As Spain Votes, Can Podemos Shine Light Amid Brexit Blackness?

Lauren McCauley Jun 27, 2016

It appears that Spain's government will remain deadlocked after the leading political parties, including the ascendant leftist coalition Unidos Podemos, failed to win enough votes to secure a majority government.

The Guardian reports:

Despite exit polls suggesting that the far-left Unidos Podemos coalition was on course to stage a historic breakthrough by pushing the socialist PSOE into third place, the much-anticipated surge has not materialised.

With 80% of the vote counted, the [conservative Partido Popular] is set to take 135 seats, followed by the [socialist] PSOE with 89 seats, Unido Podemos with 71 seats, and the centrist Ciudadanos party, with 29. 

The results follow the pattern in December, when the PP won 123 seats, with 29% of the vote, the PSOE 90 seats with 22%, Podemos 69 seats and 21%, while Ciudadanos took 40 seats with 14%.


Seeking a spark of light in the darkness that followed this week's Brexit vote, the European left has its attention firmly fixed on the Spanish election Sunday, where a coalition led by the populist Podemos Party could upend the conservative establishment and breath new hope into a continental movement.

The Unidos Podemos coalition, which includes the radical leftist party along with communists and greens, is expected to make big gains in the repeat elections, but it is unclear if they will win enough votes to unseat Prime Minister and Popular Party leader Mariano Rajoy.

In recent days, Unidos Podemos surpassed the Socialists in the polls, shattering the historic two-party dominance and threatening the chances of a possible establishment majority.AFP explains:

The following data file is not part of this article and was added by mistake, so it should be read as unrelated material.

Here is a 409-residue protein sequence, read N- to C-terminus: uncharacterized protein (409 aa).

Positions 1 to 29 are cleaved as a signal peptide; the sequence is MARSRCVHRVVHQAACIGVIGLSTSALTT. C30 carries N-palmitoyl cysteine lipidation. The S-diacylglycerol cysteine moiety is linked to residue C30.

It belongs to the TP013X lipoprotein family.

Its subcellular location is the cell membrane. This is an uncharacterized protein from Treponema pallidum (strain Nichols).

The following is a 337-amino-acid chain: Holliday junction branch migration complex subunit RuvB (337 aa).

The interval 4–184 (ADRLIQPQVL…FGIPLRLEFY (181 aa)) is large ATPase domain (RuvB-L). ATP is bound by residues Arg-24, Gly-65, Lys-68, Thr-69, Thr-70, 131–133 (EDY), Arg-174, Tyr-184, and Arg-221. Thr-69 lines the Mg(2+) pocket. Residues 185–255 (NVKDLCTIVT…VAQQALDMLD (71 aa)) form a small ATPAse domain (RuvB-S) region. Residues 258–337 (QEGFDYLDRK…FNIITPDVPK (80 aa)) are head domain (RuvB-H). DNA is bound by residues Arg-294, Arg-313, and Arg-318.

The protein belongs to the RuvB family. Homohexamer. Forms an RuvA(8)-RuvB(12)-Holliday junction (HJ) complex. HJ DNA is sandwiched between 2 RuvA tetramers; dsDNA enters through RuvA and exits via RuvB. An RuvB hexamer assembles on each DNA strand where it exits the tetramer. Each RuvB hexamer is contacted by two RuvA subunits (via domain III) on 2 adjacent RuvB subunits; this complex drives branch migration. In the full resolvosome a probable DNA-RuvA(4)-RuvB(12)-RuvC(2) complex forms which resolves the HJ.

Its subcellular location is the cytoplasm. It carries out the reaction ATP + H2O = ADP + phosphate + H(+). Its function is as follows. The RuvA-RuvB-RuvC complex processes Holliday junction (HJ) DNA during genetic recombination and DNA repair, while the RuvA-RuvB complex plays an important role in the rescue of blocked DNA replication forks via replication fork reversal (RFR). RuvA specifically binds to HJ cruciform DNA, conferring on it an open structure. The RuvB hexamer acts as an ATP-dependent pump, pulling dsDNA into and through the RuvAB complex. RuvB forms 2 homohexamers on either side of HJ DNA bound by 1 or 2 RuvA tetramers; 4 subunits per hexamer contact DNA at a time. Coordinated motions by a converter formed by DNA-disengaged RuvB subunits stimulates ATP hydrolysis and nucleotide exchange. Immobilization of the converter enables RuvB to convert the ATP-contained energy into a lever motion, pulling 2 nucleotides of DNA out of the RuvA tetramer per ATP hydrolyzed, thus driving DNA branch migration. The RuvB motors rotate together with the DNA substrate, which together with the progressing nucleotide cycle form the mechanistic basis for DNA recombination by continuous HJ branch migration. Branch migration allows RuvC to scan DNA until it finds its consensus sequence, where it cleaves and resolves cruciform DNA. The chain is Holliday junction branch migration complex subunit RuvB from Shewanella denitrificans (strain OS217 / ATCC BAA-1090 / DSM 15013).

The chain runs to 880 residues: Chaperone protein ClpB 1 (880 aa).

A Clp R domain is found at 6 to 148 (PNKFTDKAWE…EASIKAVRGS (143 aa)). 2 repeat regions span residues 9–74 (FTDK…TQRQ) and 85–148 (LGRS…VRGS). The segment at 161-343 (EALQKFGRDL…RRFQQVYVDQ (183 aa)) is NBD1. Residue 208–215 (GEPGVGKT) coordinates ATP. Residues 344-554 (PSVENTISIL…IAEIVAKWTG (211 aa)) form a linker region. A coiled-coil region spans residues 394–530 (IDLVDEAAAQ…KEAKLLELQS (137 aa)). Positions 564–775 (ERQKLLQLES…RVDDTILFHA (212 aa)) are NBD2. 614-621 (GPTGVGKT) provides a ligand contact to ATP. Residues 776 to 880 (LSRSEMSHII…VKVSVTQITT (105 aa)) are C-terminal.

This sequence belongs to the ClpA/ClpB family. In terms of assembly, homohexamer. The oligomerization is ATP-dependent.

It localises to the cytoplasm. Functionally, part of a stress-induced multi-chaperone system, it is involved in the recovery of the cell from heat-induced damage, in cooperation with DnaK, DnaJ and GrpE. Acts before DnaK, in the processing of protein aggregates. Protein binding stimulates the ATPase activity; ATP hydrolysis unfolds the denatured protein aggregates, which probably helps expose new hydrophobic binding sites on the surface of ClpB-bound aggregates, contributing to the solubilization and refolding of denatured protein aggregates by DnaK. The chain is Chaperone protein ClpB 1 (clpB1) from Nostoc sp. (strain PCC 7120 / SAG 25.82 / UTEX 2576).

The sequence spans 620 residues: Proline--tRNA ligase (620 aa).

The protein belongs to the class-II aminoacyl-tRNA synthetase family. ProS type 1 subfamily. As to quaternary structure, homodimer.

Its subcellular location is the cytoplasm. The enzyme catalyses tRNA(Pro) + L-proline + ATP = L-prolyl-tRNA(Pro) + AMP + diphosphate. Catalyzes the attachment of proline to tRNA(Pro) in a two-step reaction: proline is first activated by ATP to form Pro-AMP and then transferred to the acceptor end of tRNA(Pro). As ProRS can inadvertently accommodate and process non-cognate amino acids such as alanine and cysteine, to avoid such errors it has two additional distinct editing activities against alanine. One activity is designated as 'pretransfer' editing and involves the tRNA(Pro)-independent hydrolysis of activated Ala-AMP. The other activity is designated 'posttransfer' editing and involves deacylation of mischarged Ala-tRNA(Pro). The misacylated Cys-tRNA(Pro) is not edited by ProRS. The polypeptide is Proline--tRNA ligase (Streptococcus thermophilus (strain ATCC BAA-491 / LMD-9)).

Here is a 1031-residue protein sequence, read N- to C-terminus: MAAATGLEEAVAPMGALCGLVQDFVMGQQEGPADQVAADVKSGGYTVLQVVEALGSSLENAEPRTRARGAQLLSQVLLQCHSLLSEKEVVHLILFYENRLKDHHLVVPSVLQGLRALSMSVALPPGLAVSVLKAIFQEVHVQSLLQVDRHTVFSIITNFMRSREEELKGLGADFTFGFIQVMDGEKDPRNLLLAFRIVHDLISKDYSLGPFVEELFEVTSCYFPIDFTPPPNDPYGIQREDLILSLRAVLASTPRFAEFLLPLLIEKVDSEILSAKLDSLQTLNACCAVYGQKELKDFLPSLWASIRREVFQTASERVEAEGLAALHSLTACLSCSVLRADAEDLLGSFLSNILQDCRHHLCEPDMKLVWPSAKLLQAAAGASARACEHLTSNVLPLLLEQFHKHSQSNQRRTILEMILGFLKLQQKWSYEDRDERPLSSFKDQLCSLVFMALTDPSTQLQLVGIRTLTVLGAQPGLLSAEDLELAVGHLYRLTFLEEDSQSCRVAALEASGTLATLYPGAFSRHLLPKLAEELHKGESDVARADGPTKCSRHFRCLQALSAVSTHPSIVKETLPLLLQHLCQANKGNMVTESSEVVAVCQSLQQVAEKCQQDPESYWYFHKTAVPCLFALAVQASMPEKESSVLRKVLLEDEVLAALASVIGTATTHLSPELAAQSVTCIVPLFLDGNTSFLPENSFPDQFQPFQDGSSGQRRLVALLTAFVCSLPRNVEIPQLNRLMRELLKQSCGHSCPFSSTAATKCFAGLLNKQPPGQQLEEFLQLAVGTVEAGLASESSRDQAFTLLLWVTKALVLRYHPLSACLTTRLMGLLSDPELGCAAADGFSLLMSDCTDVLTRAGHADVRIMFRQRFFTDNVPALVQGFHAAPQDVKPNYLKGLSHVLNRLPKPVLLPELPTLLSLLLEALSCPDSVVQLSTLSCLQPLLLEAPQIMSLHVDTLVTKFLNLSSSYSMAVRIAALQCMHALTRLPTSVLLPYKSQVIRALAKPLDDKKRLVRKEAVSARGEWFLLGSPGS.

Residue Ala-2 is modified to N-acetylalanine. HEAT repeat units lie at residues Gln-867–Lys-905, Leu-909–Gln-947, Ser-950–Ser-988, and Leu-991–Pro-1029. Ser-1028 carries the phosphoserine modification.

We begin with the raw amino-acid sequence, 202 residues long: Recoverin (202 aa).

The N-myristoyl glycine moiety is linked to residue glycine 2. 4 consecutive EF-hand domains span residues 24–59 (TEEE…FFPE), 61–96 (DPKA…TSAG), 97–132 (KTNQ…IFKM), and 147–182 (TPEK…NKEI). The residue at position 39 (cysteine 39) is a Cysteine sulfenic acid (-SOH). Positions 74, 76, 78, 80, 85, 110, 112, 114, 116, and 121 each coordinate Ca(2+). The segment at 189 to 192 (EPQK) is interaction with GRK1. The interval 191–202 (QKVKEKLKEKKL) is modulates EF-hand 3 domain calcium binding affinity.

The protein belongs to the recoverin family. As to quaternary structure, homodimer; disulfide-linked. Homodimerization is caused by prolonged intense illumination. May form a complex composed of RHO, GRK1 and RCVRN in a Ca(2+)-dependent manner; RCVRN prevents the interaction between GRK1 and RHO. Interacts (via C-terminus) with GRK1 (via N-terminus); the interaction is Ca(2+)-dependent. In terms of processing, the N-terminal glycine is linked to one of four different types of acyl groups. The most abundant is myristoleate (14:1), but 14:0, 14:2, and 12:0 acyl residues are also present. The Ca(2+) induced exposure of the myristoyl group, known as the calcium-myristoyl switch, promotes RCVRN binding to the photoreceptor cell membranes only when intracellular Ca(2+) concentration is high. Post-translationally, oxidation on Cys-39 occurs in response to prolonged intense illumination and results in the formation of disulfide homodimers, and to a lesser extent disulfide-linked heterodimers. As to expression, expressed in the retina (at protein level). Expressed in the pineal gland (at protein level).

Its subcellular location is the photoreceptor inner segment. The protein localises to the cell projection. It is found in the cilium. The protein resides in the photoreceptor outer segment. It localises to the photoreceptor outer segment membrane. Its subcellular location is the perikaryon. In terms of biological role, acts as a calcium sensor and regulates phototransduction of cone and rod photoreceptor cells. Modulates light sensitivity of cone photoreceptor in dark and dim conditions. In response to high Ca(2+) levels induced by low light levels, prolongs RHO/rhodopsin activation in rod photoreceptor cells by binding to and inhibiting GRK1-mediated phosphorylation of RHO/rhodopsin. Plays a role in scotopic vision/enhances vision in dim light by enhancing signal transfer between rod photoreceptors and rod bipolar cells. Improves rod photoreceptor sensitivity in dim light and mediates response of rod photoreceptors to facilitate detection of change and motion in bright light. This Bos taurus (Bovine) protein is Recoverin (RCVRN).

The centre-right People’s Party (PP) looks set to be the biggest party again, with around 120 seats. But its natural coalition partner, the liberal Ciudadanos (“Citizens”), appears likely to win only about 40 seats, leaving them well short of the 176 needed for a majority. 

In theory, the rise of Unidos Podemos (“Together We Can”), a leftist alliance led by Podemos, could offer a way out. The 90 seats it is expected to win, combined with around 80 for the Socialist Party (PSOE), would be close to a majority. Support from some of the regional parties could enable them to form a government.

And for the Left particularly, the stakes are high, coming just days after voters the United Kingdom decided to leave the European Union, which triggered similar referendum's across Europe and has thrown Britain's opposition Labour Party into complete disarray.

"This is a crucial time for the Left. Our time has come. We have an opportunity for change," said Unidos Podemos supporter Carlos Martinez.

Writing for Jacobin, Pablo Castaño Tierno notes that "success for the Left in Spain would have an impact across Europe":

Europe is facing a historical crossroad. Far-right parties are getting impressive electoral results in a growing number of countries, including Austria, France, Hungary, Poland, and the traditional conservative and social-democratic parties are embracing their xenophobic platforms.

At the same time, the mass protests that have taken place all across Europe since the beginning of the crisis haven’t been able to stop the austerity policies.  In this context the electoral path is unavoidable for the European radical left.

Castaño Tierno concludes that a Unidos Podemos electoral success would "be a great step forward for the ensemble of European progressive and radical forces, and a source a hope across the continent."

This article originally appeared in Common Dreams.

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